1/ We are all only human
Accept that eating healthy is a lifestyle change, not a diet. We all slip up from time to time. One of my clients has tried every diet going, and I was thrilled when she announced the other day that she finally realised eating healthy can be enjoyable – and that it isn't a form of punishment.
Dr Steve Peters' book The Chimp Paradox argues that the mind is made up of three separate ‘brains’: Human, Chimp and Computer. You are the Human, your Chimp is an emotional thinking machine, and your Computer is a storage area and automatic functioning machine. Learning to understand your Chimp, and its emotionally driven and often impulsive eating habits is key. Peters says, “One of the secrets of success and happiness is to learn to live with your Chimp and not get bitten or attacked by it”.
Planning for perfection sets you up for a fail. No-one can (or should) be 100% perfect, 100% of the time. So you’ve had a setback from your healthy eating plan. We all make mistakes - accept it and move on. Life is too short to dwell on what can’t be changed. Live in the now. Make your next decision the right one.
2/ Patience! Invest in the long-term
You may be impatient, with an unrealistic goal and unrealistic expectations. A successful weight-loss plan means losing weight at a healthy rate. Forget fad diets and what celebrities manage with their private chefs. Ironically, this kind of dieting actually leads to more dieting, as yo yo diets and a fluctuating weight play havoc with your metabolism and make you more prone to putting on weight.
And who wants to survive on shakes or juices, anyway? If you have become overweight because you enjoy eating, then eating should be a pleasure. Now is the time to embrace new nutritious foods and how good they make you feel.
3/ Change those habits - decide to open your gate of change
You can keep on making excuses about your bad eating, or you can look at how to change your lifestyle to suit your new healthy eating plan. It will only last if your motivation is intrinsic (deeply held from within) rather than extrinsic (like pressure from family or friends)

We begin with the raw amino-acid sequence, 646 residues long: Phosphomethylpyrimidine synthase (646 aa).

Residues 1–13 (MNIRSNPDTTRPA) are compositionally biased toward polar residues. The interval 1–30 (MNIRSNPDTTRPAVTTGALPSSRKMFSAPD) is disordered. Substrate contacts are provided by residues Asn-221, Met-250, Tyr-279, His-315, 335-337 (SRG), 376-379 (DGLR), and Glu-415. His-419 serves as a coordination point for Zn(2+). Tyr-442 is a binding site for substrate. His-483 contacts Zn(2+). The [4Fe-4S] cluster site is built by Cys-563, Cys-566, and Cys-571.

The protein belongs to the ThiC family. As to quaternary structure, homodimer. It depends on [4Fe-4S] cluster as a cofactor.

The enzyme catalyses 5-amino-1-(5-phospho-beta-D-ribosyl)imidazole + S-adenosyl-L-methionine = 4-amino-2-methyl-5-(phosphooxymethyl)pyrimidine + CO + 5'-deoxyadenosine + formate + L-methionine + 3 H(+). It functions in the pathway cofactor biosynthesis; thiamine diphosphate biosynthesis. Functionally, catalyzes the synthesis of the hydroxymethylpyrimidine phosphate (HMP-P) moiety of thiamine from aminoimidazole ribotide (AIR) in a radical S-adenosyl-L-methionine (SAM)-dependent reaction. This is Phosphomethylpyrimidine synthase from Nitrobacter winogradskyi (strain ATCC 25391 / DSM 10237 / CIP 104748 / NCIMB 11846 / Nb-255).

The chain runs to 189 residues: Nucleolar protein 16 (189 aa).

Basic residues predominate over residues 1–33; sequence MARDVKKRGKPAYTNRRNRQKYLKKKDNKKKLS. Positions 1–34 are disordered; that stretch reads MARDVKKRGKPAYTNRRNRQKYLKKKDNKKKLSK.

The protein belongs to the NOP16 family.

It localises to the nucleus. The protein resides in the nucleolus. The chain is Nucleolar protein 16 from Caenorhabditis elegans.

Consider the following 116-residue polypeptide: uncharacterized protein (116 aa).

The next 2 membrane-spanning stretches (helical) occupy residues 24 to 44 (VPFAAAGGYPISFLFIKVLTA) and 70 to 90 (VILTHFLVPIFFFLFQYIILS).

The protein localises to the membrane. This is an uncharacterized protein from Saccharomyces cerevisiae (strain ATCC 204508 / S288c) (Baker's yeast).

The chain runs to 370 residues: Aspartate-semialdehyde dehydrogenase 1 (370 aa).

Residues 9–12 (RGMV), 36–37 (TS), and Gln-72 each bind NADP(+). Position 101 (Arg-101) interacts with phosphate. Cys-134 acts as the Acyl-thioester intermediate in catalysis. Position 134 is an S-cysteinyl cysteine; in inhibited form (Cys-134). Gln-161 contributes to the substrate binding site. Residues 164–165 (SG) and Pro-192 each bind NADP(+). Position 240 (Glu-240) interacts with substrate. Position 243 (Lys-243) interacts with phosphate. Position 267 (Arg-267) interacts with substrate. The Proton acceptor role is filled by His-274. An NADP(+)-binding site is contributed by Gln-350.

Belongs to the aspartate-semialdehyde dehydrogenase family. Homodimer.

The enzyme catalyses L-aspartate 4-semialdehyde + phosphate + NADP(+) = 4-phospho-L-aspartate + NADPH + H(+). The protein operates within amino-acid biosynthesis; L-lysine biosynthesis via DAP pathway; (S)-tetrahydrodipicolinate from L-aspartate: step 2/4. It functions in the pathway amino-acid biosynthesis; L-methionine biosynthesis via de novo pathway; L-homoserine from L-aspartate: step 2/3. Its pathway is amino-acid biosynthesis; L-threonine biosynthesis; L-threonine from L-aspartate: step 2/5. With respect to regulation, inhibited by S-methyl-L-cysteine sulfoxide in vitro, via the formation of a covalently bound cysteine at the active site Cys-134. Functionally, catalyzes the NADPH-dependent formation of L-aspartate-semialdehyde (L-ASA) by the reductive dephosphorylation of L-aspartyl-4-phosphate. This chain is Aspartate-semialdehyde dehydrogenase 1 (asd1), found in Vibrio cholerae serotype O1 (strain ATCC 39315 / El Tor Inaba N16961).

Stephen Covey's bestselling book The 7 Habits of Highly Effective People explains “No one can persuade another to change. Each of us guards a gate of change that can only be opened from the inside. We cannot open the gate of another, either by argument or by emotional appeal. Decide to open your gate of change!”
4/ Find your support system
So you’ve tried going it alone and it hasn’t worked. Don’t be afraid to ask for emotional support when the going gets tough, whether that’s a professional such as a nutritional behavioural therapist or a friend.
Find a training partner for the gym, too. Exercise is always more fun when you have someone to talk to and share achievements with. And it might just bring out that competitive spirit.
It’s worth bearing in mind that we are all different, and what works for someone else may not work for you. Don’t give up!
5/ Reward yourself with something other than food
Food can be an immediate reward and is so easily accessible these days.
Since childhood, most of us are led to overeat and consume too much sugar. “Finish your dinner and you can have pudding” – sound familiar?
Break that habit! Set yourself mini-goals and plan a (non-food) treat each time you achieve it. Maybe a fresh manicure, a new magazine or tickets to a gig?
Give yourself some “me” time – perhaps book out a whole Saturday to do whatever YOU want and don’t feel guilty about it!
Originally featured in Women's Health by Sarah Anderson (nee Wilson)